Today is the feast of St. Edith Stein (1891-1942). She was a philosopher, brilliant writer, catholic convert, Carmelite nun and martyr. When she became a Carmelite she took the name Sr. Teresa Benedicta of the Cross.
Born in Breslau (Poland) to an observant Jewish family, she stopped believing in God when she was 14. She obtained her doctorate in philosophy “Summa Cum Laude” at the University of Freiburg, Germany in 1916 after writing a thesis on “The Problem of Empath.” Later, she became the assistant and collaborator of Professor Edmund Hussserl, the famous founder of the philosophical movement known as “Phenomenology.”
During this period, she was struck by an experience she never forgot. Visiting the Frankfurt Cathedral, she saw a woman with a shopping basket going in to kneel for a brief prayer. She would write later “this was something totally new to me. In the synagogues and Protestant churches I had visited, people simply went to the services. Here, however, I saw someone coming straight from the busy marketplace into this empty church, as if she was going to have an intimate conversation.”
In the Summer of 1921, she picked up an autobiography of St. Teresa of Avila, the great Carmelite reformer that led her to a journey of faith. She was drawn to the Christian faith and was baptized the year after in January 1922. After her conversion, she taught in a Dominican School in Speyer until finally she decided to enter the Discalced Carmelite Monastery of Cologne in October 1933.
In retaliation for being denounced by the Dutch bishops, the Nazis arrested all Dutch Jews who had become Christians. Sr. Teresa Benedicta and her sister Rosa, also a Catholic, were among them. Together with many others, they died in a gas chamber in Auschwitz on August 9, 1942. The young Dutch Jesuit, Fr. Jan Nota, one of her close associate said at her death: “she was a witness of God’s presence in a world where God is absent.”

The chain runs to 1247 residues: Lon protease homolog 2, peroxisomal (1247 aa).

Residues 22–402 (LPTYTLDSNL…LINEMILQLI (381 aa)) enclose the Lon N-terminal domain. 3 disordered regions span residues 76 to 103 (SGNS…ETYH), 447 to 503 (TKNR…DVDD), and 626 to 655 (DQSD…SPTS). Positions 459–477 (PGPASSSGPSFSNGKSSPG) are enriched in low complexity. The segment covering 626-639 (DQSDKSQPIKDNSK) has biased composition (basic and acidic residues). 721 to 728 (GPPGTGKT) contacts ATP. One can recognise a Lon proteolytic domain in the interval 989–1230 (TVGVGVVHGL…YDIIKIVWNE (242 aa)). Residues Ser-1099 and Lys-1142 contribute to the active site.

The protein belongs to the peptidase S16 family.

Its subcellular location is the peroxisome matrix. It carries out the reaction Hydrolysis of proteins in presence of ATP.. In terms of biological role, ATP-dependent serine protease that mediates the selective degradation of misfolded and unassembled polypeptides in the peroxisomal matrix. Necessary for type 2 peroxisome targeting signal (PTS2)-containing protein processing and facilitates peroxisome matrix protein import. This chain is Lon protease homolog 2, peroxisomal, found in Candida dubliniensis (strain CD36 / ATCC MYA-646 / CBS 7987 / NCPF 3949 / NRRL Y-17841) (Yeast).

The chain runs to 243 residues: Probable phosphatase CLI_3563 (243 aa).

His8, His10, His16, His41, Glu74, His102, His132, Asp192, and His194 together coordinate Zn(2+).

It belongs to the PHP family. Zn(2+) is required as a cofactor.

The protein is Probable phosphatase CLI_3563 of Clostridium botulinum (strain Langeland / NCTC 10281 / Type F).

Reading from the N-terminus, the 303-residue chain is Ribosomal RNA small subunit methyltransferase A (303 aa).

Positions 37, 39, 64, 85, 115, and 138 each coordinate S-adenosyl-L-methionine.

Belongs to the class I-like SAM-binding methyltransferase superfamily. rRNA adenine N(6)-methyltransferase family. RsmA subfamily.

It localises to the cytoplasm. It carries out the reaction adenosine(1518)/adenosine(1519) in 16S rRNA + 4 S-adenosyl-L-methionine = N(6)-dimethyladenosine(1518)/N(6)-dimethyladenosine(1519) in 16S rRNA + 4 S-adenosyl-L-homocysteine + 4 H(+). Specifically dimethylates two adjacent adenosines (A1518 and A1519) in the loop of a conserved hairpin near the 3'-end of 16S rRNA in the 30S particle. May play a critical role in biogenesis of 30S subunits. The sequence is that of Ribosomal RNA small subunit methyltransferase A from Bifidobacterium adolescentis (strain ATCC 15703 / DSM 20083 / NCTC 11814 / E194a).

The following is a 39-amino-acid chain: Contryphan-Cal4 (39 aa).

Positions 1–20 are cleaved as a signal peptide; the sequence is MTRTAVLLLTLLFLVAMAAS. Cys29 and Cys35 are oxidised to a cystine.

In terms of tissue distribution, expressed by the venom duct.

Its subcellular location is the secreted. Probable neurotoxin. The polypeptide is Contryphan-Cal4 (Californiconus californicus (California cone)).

Regarding Faith in God, St. Edith Stein had this to say:
“It is natural for man to seek God. All of our striving for truth and happiness is ultimately a search for the one who supports us absolutely, satisfies us absolutely, and employs us absolutely in His service. A person is not completely himself until he has found God. Anyone who seeks truth seeks God, whether or not he realizes it.”
“There is no need for us to spend our lives proving the legitimacy of religious experience. We are, however, required to declare ourselves ‘for’ or ‘against’ God. That is what we must do—to decide, and without receiving any guarantee in return. This is the great risk of faith. The path leads from believing to seeing, not the reverse. Those who are too proud to squeeze through the narrow gate are left outside. However, those who do make it through to the other side come, even in this life, to see with ever increasing clarity and experience the truth of the maxim: credo et intelligam – I believe and I shall understand.
Indeed an inspiring journey from atheism to faith!